Starting out as a seasonal settlement, Timbuktu became a permanent settlement early in the 12th century. After a shift in trading routes, Timbuktu flourished from the trade in salt, gold, ivory and slaves. It became part of the Mali Empire early in the 14th century. In the first half of the 15th century the Tuareg (Tuareg people) tribes took control of the city for a short period until the expanding Songhai Empire absorbed the city in 1468. A Moroccan (Morocco) army defeated the Songhai in 1591, and made Timbuktu, rather than Gao, their capital.
The invaders established a new ruling class, the arma (Arma people), who after 1612 became virtually independent of Morocco. However, the golden age of the city was over and it entered a long period of decline. Different tribes governed until the French took over in 1893, a situation that lasted until it became part of the current Republic of Mali in 1960. Presently, Timbuktu is impoverished and suffers from desertification.
In its Golden Age, the town's numerous Islamic scholars and extensive trading network made possible an important book trade: together with the campuses of the Sankore Madrasah, an Islamic university, this established Timbuktu as a scholarly centre in Africa. Several notable historic writers, such as Shabeni and Leo Africanus, have described Timbuktu. These stories fueled speculation in Europe, where the city's reputation shifted from being extremely rich to being mysterious. This reputation overshadows the town itself in modern times, to the point where it is best known in Western culture as an expression for a distant or outlandish place.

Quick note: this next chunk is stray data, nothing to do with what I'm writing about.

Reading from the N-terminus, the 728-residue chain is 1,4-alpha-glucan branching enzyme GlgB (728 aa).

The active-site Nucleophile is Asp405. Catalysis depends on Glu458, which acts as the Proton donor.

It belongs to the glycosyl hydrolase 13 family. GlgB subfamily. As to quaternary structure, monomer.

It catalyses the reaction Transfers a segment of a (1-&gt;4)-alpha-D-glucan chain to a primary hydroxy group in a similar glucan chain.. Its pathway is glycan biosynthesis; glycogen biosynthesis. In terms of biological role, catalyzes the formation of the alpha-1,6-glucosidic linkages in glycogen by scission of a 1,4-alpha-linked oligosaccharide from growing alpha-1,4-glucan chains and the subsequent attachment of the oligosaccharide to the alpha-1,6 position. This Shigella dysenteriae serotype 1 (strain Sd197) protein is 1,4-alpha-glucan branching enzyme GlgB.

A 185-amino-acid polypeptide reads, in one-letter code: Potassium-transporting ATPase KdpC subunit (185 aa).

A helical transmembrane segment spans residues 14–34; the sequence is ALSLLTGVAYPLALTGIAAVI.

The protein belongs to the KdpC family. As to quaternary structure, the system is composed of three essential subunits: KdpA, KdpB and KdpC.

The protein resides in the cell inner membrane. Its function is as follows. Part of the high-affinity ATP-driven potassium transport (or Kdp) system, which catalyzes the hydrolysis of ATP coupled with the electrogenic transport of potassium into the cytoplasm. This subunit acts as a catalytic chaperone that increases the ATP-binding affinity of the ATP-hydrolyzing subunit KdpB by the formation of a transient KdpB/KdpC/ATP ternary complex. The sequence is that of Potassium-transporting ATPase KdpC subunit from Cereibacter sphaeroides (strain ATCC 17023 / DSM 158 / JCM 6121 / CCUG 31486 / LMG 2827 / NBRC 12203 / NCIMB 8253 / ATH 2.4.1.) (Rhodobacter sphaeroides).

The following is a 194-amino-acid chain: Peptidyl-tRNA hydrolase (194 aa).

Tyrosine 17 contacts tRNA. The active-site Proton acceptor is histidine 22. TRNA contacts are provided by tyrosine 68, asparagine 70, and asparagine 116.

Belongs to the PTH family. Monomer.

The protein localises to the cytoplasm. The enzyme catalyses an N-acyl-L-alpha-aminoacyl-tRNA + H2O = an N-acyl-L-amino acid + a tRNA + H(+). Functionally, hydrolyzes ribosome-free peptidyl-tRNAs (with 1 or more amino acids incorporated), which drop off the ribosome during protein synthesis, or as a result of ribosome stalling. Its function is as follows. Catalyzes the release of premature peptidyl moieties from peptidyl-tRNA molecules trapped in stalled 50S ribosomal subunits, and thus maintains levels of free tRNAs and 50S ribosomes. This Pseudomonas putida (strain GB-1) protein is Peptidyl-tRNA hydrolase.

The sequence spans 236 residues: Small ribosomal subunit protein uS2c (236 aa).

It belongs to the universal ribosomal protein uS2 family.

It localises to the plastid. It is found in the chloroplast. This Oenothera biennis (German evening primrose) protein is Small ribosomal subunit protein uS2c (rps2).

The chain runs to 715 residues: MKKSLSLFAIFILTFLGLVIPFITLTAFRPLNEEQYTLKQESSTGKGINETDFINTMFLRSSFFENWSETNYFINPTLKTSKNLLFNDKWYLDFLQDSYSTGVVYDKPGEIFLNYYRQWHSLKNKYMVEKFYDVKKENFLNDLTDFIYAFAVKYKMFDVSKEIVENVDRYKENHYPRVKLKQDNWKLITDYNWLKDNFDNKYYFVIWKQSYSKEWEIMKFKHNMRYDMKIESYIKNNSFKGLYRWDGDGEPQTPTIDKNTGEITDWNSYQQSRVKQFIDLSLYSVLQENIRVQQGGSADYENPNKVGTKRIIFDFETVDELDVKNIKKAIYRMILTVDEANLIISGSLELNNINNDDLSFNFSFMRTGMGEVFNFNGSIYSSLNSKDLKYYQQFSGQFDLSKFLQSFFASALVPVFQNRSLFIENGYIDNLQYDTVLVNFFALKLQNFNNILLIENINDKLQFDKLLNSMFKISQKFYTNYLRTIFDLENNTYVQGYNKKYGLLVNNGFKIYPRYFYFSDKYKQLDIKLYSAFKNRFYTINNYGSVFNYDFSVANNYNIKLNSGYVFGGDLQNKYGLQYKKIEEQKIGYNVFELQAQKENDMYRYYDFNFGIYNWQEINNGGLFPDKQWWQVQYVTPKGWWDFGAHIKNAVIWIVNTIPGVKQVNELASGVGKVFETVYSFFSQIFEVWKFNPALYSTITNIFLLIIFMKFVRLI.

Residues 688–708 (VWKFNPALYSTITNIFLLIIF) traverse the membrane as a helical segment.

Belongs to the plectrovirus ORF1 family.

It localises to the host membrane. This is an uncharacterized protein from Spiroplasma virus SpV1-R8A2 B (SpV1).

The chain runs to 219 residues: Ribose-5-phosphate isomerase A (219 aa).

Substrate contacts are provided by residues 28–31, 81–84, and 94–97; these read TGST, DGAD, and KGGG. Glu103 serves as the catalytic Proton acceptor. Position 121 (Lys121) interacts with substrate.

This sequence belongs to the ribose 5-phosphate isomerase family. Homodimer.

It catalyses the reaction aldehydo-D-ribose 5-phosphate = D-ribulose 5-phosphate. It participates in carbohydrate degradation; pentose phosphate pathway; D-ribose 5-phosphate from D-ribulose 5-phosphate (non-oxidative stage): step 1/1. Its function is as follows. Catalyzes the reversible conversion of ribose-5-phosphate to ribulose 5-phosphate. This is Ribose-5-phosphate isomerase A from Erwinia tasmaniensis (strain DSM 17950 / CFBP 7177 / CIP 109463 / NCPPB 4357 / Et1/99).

On 1 April 2012, one day after the capture of Gao, Timbuktu was captured from the Malian military by the Tuareg rebels (2012 Tuareg rebellion) of the MNLA and Ansar Dine.
On 28 January 2013, French and Malian government troops began retaking Timbuktu from the Islamist rebels.
On 30 March, jihadist rebels infiltrated (2nd Battle of Timbuktu) into Timbuktu just nine days prior to a suicide bombing (Battle of Timbuktu) on a Malian army checkpoint at the international airport killing a soldier. Fighting lasted until 1 April, when French warplanes helped Malian ground forces chase the remaining rebels out of the city center.